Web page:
Our nation is in desperate need of healing, justice, and hope. The deep wounds of racism that have plagued us for generations have once again been exposed.
In recent weeks, the murders of George Floyd in Minneapolis, Breonna Taylor in Louisville,, and Ahmaud Arbery near Brunswick, Ga., have stunned and angered us. We lament each of their lives lost and continue to pray for loved ones who are bereaved. We condemn the senseless killing of these individuals, and of countless others who have not drawn public attention, and we denounce the degradation of their human dignity.
In response to these deaths, thousands of people across our nation have taken to the streets to bring an end to the killing of unarmed Black people at the hands of law enforcement, to demand justice, and to seek change.
Here in Haddonfield, our police department condemned these deaths and has committed to engaging our community in positive ways to deepen relationships and work together to address racial bias and racial injustice. Hundreds of Haddonfield residents walked in peaceful demonstration on May 31 and were supported by police officers and first responders as marchers called out, “No justice, no peace.”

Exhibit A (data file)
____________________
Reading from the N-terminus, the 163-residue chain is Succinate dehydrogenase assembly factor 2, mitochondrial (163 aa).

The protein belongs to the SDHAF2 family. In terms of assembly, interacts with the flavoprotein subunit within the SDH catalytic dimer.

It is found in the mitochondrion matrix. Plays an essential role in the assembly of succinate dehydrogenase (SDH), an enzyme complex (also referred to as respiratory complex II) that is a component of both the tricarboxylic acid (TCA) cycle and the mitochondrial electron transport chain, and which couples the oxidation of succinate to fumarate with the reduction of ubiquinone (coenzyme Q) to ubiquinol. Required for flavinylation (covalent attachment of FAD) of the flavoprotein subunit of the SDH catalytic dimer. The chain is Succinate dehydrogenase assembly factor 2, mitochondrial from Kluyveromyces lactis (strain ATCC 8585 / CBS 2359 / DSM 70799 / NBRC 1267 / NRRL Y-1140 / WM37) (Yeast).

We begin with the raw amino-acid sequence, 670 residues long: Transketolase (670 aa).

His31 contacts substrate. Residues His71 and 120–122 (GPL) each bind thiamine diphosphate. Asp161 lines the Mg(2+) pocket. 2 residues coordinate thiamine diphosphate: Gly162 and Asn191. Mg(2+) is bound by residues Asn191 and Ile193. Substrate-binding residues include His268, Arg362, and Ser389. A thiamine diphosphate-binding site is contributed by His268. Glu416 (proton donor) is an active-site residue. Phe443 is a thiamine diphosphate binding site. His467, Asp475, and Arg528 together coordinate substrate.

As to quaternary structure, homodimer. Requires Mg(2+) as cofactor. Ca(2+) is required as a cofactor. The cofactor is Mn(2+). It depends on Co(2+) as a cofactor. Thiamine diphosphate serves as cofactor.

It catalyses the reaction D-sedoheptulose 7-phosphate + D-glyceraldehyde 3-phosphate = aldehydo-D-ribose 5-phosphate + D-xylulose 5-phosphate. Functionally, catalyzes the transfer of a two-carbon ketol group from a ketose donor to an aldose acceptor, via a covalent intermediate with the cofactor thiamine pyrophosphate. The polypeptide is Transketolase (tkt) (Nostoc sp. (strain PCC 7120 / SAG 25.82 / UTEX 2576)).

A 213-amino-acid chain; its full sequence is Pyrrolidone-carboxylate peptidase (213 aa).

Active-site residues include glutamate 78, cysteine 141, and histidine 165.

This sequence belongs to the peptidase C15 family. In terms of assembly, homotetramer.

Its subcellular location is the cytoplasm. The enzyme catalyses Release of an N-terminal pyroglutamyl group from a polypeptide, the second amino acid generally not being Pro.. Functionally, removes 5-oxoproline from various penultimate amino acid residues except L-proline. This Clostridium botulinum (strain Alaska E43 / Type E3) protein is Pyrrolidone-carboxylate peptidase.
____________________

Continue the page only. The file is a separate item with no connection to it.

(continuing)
We stand in solidarity with these and other community efforts, and with all people who seek to work peacefully and persistently for justice and an end to the evils of systemic racism and white supremacy.
We renew our commitment in our various congregations to the loving action and hard work to which our faith compels us in striving for peace born of just and right relationships, for reconciliation, and for the unrelenting witness to the dignity of every human being.
Each of our traditions has particular gifts through which we tend to our shared vision of healing for the brokenhearted, comfort for those who mourn, and freedom from all that would bind us. We offer these gifts, and the resources we share, as may be helpful to our wider community.
While our hearts cry out, “How long?”, we continue to hold out hope that, in working together in positive and powerful ways for justice, we all will finally be freed from the sin of racism and restored in wholeness as one human family.
Rev. Chris Heckert, Haddonfield United Methodist Church
Virginia Ritchie, First Presbyterian Church of Haddonfield
Louise Senopoulos, Haddonfield Monthly Meeting
The Rev. Jenni Ovenstone Smith, Grace Episcopal Church of Haddonfield
Janis Stuart, First Church of Christ Scientist, Haddonfield
Pastor Anthony C. Talton, Mt. Olivet Baptist Church
Rev. Nevin Warren, Interim Pastor
Rev. Wayne Zschech, Lutheran Church of our Savior